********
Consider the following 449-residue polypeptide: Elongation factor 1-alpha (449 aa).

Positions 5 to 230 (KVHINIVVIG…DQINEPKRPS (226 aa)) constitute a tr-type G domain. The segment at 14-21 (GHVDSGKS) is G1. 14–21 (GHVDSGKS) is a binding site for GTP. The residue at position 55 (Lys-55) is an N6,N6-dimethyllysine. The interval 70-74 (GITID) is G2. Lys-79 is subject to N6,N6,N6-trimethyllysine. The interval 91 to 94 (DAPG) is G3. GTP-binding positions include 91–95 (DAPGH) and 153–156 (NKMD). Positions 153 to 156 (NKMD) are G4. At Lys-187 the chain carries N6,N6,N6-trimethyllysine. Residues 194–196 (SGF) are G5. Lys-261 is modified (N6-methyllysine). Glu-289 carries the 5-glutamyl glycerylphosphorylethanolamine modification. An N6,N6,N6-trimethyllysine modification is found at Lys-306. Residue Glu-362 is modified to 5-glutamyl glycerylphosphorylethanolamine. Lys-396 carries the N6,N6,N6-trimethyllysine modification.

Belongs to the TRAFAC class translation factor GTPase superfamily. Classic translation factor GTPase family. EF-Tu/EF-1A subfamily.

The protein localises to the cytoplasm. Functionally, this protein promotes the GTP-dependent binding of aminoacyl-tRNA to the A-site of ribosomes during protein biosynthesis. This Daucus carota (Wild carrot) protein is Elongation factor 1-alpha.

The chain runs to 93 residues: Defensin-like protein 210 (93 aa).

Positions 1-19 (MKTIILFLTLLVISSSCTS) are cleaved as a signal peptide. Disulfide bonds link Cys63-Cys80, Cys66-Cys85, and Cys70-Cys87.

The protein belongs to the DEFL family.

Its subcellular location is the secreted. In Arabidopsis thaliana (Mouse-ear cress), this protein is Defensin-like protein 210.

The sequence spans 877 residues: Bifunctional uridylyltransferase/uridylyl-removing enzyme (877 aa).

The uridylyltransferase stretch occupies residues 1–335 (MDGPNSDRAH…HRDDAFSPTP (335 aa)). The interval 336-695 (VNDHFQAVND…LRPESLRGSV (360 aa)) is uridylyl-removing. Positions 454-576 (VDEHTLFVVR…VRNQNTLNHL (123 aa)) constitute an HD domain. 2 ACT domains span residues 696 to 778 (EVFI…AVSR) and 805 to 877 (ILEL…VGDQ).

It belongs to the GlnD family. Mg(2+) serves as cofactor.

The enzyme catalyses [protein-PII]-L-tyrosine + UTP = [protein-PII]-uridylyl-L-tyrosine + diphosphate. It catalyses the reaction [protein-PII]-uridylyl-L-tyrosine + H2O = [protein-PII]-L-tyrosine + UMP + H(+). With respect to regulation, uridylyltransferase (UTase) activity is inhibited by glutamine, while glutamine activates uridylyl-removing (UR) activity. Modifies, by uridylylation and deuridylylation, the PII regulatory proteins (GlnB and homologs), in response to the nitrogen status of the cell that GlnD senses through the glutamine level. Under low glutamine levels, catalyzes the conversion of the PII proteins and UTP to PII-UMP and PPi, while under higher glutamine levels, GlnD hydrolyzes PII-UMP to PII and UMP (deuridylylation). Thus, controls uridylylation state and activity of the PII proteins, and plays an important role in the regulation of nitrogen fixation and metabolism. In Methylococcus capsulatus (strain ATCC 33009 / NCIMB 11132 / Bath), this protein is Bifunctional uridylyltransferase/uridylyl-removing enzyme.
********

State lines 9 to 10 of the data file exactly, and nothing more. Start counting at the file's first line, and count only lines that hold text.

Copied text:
The sequence spans 877 residues: Bifunctional uridylyltransferase/uridylyl-removing enzyme (877 aa).

The uridylyltransferase stretch occupies residues 1–335 (MDGPNSDRAH…HRDDAFSPTP (335 aa)). The interval 336-695 (VNDHFQAVND…LRPESLRGSV (360 aa)) is uridylyl-removing. Positions 454-576 (VDEHTLFVVR…VRNQNTLNHL (123 aa)) constitute an HD domain. 2 ACT domains span residues 696 to 778 (EVFI…AVSR) and 805 to 877 (ILEL…VGDQ).